She adds: “Our services are recognised by the authorities and our operations have minimal impact on the environment. We have informed residents that they can contact us if they have any issues related to the cremations.”
The Consumers Association of Singapore (Case) has received three complaints involving pet cremation services since 2014.
One complainant claimed that after engaging a pet cremation service, she sent her pet’s ashes for testing and found out that 90 per cent of the “ashes” consisted of silicate compounds.
This complainant declined to be interviewed by The Sunday Times.
The other two complaints lodged involved unsatisfactory services rendered, where the service agreed on was not what was provided.
Case’s executive director, Mr Loy York Jiun, 43, suggests that there could be more transparency in the pet cremation industry.
He says: “For example, companies should be upfront about their policies and procedures and allow consumers the option to witness the cremation process where possible.”
He advises consumers to engage only approved pet cremation service providers, adding that consumers should always ask for the company’s procedure and policies in pet disposal.
Ms Olivia Choong, 38, who is president and co-founder of environmental group Green Drinks (Singapore), says it is essential for pet cremation service providers to adhere to high emission standards to minimise the amount of air pollutants released into the environment.
“While regulations can be passed, it is not always easy to enforce, so the relevant government agency needs to make regular unscheduled visits to check on such companies, if they don’t already do so.”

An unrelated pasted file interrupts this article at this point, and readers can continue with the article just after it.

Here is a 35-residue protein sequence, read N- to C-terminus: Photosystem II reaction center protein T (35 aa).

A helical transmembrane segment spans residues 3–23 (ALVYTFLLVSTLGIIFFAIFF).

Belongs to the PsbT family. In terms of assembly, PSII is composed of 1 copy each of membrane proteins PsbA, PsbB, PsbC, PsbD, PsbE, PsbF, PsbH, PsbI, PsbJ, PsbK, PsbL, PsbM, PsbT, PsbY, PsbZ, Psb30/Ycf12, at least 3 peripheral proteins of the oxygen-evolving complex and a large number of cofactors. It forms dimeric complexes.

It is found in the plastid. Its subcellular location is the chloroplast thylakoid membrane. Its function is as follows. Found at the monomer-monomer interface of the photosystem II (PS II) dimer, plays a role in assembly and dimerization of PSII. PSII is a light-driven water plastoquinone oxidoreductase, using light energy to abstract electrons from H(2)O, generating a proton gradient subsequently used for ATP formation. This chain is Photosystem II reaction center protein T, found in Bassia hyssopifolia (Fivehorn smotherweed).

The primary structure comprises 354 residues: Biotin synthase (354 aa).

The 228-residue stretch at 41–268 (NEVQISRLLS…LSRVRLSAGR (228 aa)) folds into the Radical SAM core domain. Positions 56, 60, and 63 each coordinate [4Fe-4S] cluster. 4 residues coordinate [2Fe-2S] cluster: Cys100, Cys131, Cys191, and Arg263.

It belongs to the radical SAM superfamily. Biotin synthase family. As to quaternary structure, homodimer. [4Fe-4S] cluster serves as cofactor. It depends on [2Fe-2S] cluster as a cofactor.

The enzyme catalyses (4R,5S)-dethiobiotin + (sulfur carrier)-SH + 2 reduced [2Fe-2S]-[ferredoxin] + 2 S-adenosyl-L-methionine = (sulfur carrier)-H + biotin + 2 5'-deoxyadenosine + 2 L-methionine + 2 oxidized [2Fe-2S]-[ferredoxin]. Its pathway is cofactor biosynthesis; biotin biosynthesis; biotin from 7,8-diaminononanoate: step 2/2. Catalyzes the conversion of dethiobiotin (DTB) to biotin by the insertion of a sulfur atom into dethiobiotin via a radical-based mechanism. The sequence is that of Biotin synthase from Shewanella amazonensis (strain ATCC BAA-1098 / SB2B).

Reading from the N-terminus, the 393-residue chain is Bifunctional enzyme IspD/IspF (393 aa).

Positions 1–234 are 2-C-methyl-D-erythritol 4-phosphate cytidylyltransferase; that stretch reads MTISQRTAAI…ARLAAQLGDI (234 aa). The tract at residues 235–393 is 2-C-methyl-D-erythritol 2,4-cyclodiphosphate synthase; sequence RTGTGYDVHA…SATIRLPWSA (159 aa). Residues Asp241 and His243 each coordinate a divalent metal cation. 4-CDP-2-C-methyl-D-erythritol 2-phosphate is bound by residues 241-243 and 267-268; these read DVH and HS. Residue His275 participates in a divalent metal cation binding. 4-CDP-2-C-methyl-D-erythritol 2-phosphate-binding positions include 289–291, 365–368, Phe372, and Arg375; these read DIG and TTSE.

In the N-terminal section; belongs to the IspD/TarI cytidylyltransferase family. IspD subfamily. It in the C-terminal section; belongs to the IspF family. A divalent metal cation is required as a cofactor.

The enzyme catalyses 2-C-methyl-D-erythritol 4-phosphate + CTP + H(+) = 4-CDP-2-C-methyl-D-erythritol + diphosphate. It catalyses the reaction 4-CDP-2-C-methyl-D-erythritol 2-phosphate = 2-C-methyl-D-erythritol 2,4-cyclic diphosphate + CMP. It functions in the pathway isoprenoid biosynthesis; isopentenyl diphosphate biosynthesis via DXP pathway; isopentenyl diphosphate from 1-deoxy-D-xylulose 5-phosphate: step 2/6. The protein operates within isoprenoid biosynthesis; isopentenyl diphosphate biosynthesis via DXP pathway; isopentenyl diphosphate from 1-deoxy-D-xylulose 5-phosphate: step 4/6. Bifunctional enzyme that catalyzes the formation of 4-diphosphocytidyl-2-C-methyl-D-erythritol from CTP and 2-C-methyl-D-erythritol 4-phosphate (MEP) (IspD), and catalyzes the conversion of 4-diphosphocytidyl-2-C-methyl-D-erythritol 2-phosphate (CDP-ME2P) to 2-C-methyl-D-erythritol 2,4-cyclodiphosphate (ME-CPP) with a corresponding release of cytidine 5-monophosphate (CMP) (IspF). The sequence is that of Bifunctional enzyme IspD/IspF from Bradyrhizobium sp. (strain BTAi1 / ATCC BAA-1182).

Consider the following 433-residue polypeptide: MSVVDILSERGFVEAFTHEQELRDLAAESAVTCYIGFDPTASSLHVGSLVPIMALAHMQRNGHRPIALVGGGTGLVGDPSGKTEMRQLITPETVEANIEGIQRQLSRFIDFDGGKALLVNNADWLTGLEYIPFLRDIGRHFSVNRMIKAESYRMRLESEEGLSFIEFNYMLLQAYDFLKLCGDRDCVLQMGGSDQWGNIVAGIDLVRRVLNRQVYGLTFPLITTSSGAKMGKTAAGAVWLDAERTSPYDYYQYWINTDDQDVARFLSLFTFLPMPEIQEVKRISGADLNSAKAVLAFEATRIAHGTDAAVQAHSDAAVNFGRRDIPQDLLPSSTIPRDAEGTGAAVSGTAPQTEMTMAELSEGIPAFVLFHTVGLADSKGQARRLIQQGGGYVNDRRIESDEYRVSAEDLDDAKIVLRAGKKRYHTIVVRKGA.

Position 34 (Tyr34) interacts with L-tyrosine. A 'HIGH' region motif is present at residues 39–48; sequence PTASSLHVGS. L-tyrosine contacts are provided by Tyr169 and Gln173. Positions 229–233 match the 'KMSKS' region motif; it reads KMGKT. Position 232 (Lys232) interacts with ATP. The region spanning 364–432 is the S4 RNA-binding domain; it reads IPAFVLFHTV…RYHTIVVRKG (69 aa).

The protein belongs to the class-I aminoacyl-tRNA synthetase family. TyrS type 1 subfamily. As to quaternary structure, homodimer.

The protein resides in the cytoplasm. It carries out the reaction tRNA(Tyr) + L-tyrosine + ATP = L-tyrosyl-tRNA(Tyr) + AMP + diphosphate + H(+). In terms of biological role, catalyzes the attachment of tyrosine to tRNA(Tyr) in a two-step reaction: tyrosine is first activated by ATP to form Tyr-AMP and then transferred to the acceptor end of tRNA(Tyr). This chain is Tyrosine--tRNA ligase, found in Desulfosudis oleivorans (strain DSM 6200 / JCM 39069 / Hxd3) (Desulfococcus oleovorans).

Costs range from $20 to $800
The Mount Pleasant Veterinary Group was the first to make pet cremation services available here in 1987, when it set up a pet crematorium in Whitley Road.
The Mount Pleasant Pet Sanctuary – which falls under the Mount Pleasant Veterinary Group – in Mandai now operates this crematorium, which was moved from Whitley to Mandai in 2014.
The crematorium cremates more than 150 animals – mostly dogs – every month.
Customers have three options. The most expensive is a private cremation, where their pet is placed in the cremation chamber alone and the owner, friends and family members are allowed to be present during the cremation.
After the procedure, the pet’s remains are handed over to the owner inside a porcelain urn.
Such cremations cost from $400 for a pet weighing under 10kg, to $800 for one weighing up to 100kg.
A cheaper option involves having the pet processed with other pets in one cremation session, but in separate partitions, with no mixing of ashes.
Another option is a mass cremation where the ashes are combined and buried in the pet sanctuary’s common burial ground.
Mass cremations typically cost from $20 for hamsters, guinea pigs, birds, rabbits, ferrets, puppies and kittens, from $150 for cats and dogs below 10kg, and from $250 for heavier animals.
Depending on which option customers choose, it can take anywhere between one and 10 days for customers to receive the ashes. Urns of various shapes and designs may also be provided.
Operators of pet animal establishments and veterinary clinics that wish to conduct ancillary activities such as pet cremation on their premises must seek approval from the Agri-Food & Veterinary Authority.
Operators must also ensure that the air emissions at the exhaust outlet of the incinerator used are within the limits stipulated under the Environmental Protection and Management Act.